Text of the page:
She has more than a few squeaks and rattles which are distinctly out of place on the freeways, but turn into more harmonious expletives as she negotiates her way along the rough backroads and through the bush. There is never a chance of falling asleep at the wheel because her ride is hard and every bump is felt through the seat of your pants.
It is not the done thing to ask a lady her age, but at a guess she must be all of 15 years old with some 27 000km on the clock, and I’m assured this is the third time around! If only she could talk she would probably reveal the truth about the many fishing stories that have been told and re-told in the confines of her cab.
By now you will be saying “that sounds like any number of old bakkies around”, and you are probably right. However, what separates her from most others is what you find inside. At last inspection there was a good selection of flies stuck into the dusty vinyl dashboard above the speedometer. There are also spools of tippet — some empty others, half-full — tubs of flotant, bits of bright yarn (I presume for strike indicators) and a few old Flyfishing magazines. There’s even a dog-eared copy of Tom Sutcliffe’s book My Way with a Trout in the cubby-hole, together with a whole lot of other stuff.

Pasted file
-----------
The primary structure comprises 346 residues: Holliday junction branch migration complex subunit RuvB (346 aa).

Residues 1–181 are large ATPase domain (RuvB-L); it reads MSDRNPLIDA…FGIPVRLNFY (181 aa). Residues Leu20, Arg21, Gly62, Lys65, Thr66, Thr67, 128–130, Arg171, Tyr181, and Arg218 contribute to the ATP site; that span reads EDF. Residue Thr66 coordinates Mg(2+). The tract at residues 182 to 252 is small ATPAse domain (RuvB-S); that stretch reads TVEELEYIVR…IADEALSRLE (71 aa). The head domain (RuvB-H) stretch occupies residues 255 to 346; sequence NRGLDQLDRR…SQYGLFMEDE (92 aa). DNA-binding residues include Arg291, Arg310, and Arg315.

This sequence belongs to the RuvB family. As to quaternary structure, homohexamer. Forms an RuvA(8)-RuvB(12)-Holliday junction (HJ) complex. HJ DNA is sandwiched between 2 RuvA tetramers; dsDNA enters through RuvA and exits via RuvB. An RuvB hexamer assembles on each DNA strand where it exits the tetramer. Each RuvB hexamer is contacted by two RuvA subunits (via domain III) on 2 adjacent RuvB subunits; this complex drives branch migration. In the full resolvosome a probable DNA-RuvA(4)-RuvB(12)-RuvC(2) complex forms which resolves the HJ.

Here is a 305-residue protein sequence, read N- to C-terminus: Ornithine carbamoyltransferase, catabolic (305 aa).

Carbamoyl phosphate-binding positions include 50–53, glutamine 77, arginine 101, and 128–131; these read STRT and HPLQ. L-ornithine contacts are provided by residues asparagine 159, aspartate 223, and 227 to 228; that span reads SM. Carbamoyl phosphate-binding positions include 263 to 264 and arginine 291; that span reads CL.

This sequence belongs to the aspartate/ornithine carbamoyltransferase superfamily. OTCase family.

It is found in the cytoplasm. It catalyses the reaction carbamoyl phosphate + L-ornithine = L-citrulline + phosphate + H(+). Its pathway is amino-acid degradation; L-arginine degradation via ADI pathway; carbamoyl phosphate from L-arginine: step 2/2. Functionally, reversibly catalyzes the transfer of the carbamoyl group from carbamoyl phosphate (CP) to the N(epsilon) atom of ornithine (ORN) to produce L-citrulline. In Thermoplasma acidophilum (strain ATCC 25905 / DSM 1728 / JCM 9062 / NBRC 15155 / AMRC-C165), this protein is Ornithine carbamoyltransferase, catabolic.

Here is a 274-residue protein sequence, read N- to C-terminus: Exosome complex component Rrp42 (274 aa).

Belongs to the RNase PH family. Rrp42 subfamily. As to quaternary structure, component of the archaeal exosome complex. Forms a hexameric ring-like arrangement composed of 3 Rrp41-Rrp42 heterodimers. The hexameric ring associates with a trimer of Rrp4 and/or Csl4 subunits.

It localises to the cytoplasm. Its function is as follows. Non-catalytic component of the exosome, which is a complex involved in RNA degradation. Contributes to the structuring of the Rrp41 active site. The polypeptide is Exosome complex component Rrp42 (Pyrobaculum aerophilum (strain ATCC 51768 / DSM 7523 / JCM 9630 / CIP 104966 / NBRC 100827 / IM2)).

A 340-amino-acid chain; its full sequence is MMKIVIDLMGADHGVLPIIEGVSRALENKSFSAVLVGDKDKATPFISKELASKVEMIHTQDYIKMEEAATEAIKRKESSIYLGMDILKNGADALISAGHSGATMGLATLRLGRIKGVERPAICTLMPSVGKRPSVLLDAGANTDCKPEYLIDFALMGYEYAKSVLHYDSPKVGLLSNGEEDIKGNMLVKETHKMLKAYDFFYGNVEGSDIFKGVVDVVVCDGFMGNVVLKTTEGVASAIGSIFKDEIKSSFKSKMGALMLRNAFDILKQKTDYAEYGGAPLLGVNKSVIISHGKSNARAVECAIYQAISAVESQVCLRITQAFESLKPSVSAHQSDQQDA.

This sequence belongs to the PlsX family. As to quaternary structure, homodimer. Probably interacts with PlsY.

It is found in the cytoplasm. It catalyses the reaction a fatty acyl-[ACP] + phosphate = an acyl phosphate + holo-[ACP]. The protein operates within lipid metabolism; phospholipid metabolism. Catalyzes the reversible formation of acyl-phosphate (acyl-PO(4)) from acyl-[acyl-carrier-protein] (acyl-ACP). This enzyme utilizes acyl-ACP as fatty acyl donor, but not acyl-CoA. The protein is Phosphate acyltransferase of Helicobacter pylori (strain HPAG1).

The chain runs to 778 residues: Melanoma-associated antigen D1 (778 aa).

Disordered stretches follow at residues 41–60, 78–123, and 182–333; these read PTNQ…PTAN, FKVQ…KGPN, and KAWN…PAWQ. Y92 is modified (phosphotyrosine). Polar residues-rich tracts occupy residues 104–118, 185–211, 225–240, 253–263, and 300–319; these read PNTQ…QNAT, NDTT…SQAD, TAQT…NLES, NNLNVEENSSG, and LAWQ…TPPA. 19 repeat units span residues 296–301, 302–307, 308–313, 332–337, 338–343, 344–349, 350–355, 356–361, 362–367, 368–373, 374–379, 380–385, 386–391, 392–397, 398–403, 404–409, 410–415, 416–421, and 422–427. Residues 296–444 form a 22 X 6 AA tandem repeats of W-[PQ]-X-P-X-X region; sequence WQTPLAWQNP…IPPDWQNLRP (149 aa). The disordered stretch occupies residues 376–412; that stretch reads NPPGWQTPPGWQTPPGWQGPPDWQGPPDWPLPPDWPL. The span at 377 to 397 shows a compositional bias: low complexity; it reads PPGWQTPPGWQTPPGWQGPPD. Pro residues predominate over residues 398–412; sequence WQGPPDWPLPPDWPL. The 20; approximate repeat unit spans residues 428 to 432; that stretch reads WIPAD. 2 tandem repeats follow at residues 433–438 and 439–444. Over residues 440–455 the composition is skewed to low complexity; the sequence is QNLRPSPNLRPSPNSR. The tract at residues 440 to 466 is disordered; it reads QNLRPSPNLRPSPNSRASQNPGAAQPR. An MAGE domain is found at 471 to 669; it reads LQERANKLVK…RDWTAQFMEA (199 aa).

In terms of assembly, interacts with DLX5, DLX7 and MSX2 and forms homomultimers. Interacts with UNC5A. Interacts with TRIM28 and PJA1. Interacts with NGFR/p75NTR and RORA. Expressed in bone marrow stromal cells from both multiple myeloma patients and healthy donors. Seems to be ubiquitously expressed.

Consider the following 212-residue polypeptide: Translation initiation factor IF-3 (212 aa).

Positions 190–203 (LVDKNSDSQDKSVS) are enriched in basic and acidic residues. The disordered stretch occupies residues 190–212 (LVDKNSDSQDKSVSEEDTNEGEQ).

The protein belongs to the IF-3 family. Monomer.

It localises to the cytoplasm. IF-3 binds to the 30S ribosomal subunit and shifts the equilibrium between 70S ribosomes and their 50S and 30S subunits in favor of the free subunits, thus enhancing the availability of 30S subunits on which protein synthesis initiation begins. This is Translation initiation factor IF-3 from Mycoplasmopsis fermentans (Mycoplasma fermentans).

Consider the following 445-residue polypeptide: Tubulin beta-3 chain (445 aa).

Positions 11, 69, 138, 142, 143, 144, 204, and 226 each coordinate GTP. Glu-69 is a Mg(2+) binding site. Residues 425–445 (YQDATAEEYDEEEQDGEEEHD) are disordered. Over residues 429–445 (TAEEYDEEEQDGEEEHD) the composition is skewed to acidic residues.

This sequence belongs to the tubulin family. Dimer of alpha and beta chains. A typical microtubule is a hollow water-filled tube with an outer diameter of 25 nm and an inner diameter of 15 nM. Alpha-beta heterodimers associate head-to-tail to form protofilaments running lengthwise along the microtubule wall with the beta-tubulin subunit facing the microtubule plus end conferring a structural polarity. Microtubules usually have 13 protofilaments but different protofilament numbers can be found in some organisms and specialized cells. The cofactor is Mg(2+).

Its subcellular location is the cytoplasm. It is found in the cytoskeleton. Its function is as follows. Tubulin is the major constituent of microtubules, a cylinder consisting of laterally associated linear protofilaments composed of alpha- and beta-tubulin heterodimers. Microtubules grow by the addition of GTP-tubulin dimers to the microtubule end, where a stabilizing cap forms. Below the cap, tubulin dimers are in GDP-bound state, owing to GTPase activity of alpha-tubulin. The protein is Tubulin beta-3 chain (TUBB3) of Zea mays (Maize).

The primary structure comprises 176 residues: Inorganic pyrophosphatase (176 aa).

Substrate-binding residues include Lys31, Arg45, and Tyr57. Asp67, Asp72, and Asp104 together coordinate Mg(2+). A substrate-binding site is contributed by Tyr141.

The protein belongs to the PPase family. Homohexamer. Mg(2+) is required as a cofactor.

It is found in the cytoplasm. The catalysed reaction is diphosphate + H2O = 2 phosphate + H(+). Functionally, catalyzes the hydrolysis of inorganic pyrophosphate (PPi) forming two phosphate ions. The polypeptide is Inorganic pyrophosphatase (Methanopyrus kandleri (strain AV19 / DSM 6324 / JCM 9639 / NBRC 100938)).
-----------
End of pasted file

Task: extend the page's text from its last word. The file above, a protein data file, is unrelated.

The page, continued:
I always find the wad of hand-drawn maps and directions to fishing spots interesting. Some are to well-known lakes, others to never-before-fished farm ponds and private river beats. It’s a veritable Pandora’s box, and searching its cavernous depths is much as I would imagine an archaeological dig to be.
Most of what you will find is useful in a fishing sense, except for the odd item like the old cricket ball signed by some cricketer of the past whose name is now too faded to decipher. Even MK is not sure how the cricket ball got there or why, just as he denies any knowledge of the 1993 girlie magazine that can be found lying around somewhere in the cab.